The best business advice, opinion, news and expertise in Greater Manchester and further afield.

Thursday, 28 June 2012

Guest Blog: When it comes to photocopiers, time is not the great healer


By Aaron Warham, Director of the Nationwide Association of Photocopiers and Printers (NAPPS)

The UK photocopier market has been thriving for nearly 60 years, but ask any buyer about dealing with photocopier re-sellers and they will all have at least one horror story.


The UK photocopier market is a multi billion (£) industry which sustains nearly 1000 companies, employs over 100,000 people and has an impact on every UK company. The problem however is that a small number of those 1000 companies have tainted the rest with the persistent use of unprofessional and unethical practices.

NAPPS has been set up to give the companies who are doing things correctly a chance to stand out from the rest. These are the kind of companies who do put the customer first.

All our members have to pass a rigorous UKAS backed certification process and voluntarily sign –and follow- our Code of Practice. This means that for the first time in 60 years dealers and re-sellers can gain independent accreditation for their customer service and support.

The benefit for fellow Chamber members and buyers across the UK is that they can have total trust and peace of mind when dealing with our members.

We want to give the industry a reputation that befits its importance and age. But more importantly we want to give the consumer a level of protection which they have never had.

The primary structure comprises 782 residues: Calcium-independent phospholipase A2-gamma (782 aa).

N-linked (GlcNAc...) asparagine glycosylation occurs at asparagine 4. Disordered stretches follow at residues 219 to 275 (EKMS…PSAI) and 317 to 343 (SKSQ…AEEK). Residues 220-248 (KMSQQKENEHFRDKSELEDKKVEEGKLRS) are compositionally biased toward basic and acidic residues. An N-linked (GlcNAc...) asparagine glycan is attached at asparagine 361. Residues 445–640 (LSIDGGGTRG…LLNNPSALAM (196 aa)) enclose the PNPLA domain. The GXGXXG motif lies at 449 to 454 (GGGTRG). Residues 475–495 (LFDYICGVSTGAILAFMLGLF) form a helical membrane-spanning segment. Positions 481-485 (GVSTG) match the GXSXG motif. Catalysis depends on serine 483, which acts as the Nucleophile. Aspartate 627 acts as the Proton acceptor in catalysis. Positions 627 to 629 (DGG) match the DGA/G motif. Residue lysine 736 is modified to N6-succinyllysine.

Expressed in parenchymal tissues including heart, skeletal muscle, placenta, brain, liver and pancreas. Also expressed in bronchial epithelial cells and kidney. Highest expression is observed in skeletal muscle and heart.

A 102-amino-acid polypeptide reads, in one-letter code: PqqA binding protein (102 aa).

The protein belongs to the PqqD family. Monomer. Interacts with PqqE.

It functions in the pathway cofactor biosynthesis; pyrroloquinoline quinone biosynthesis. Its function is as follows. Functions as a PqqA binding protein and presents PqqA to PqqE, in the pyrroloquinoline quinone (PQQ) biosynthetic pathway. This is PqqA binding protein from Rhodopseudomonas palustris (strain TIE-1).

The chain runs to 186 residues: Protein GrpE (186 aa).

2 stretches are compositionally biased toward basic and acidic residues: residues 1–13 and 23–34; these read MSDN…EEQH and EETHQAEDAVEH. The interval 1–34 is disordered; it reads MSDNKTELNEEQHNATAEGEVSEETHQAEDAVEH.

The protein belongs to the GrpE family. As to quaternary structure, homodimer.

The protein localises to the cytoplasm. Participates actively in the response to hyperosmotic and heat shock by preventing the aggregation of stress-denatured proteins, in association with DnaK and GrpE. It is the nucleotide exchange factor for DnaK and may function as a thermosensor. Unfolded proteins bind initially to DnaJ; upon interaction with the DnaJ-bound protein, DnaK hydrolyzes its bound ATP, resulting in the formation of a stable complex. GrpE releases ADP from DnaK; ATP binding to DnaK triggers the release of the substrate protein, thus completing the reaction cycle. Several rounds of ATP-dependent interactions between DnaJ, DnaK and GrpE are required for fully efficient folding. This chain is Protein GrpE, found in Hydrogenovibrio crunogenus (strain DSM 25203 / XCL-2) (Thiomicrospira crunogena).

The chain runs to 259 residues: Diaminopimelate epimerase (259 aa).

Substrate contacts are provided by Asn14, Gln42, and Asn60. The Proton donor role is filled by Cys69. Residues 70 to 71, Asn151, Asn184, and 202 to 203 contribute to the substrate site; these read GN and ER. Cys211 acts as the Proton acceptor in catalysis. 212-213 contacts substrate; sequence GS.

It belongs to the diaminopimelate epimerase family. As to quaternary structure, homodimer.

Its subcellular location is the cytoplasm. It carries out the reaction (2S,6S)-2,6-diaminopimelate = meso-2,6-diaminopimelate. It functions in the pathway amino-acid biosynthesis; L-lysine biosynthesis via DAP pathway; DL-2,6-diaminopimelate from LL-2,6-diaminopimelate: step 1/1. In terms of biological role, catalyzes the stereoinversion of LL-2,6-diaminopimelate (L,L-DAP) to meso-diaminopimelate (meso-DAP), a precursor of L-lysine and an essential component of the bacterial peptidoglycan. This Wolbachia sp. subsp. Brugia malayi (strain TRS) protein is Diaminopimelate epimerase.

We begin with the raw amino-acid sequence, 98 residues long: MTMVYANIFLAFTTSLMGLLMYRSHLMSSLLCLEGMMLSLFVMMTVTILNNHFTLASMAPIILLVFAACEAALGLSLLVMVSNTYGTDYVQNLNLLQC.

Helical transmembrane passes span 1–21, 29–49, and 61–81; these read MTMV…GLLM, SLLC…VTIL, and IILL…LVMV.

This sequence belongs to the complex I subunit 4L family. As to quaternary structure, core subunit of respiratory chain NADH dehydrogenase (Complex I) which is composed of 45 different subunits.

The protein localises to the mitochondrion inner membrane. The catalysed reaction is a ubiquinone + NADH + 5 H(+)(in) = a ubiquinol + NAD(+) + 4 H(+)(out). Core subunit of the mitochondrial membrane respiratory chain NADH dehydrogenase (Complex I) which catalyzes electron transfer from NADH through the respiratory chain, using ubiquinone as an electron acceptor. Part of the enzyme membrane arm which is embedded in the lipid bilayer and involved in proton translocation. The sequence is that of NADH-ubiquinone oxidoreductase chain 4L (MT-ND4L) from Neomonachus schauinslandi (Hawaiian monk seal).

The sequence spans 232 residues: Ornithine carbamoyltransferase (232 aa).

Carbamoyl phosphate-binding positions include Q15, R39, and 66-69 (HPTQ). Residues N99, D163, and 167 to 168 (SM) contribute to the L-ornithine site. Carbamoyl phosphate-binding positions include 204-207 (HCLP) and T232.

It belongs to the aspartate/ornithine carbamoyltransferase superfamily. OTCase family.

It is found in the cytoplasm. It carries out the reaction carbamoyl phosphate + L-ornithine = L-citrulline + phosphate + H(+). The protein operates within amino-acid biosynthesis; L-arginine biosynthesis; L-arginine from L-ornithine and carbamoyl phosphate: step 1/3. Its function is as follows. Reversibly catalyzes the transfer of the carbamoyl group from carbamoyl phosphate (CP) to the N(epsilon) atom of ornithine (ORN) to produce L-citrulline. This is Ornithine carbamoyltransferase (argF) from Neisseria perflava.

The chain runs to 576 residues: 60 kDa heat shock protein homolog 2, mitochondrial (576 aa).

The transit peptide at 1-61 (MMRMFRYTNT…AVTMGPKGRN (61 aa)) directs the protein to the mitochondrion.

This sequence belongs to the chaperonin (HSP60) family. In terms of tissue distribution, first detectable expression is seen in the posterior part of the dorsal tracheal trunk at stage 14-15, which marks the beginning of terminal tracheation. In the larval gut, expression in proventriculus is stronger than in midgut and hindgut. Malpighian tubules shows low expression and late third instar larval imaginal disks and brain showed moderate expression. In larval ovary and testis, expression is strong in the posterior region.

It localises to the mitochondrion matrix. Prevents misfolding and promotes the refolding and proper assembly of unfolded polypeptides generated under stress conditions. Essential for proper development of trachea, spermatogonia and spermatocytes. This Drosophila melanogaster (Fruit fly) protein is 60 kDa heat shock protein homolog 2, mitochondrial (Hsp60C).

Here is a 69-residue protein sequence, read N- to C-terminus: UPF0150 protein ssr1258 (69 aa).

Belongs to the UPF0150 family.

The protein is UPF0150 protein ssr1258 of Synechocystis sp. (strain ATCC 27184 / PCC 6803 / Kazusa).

We may be a trade association but protecting the consumer is one of our core principles. If any Chamber member wishes to confidentially discuss their thoughts, please feel free to give me a call.

Aaron Warham, Director, 07896 117 058, awarham@napps.org.uk


Friday, 22 June 2012

Friday Guest Blog

By Craig Dean - Chief Executive, Web Applications UK

I’m a technologist. I have an iPad and an iPhone, I have Android and Windows devices, I have an Xbox, a PS3, a Wii and even an AppleTV. It would be natural to think that I believe in technology as the solution to our woes. You would be very wrong. I believe in people.

When gadgets ‘do something clever’ it is because a genius told them to. Why worship the created when you can admire the creator? The only problem is that creators are distressingly in short supply. The reason for this is not a lack of desire or passion, according to the CRA the number of Computer Science graduates continues to rise. Young people still see I.T. as a rewarding career. The problem is our failure to inspire and develop the next generation to their true potential. Traditional training has flourished in industries which change little from year to year but it is wholly inappropriate for the world of I.T., where what you know today is out of date tomorrow. The concept of I.T. courses delivered by trainers is dated and unsuccessful, what developers are crying out for is I.T. courses delivered by developers not trainers.

Developers are too expensive to waste time on ineffective training, but something has to break the impasse. For that reason, we’re training our software engineers to train rather than trying to teach trainers to develop. It’s a revolutionary concept and requires some juggling, but it is vital to the future of our industry.

On the 29th June we’re opening the Centre of Excellence, an I.T. training facility where you won’t see any trainers. The professionals delivering the courses all work in industry – writing software all day – they’re taking a break to introduce you to an exciting new world. I hope you’ll join us.

http://www.waukce.com/


Friday, 8 June 2012

Friday Guest Blog

Chris Fletcher, Policy Director at Greater Manchester Chamber of Commerce

The Butcher, the Baker, the Economymaker

A couple of weeks ago I spent a very pleasant Sunday with Mrs F visiting the Fantastic Food Show at Ewood Park in Blackburn. It was really good to get to meet in person the people behind some of my favourite local food brands, from small artisan cheese makers to some larger enterprises all making great (and tasty) products.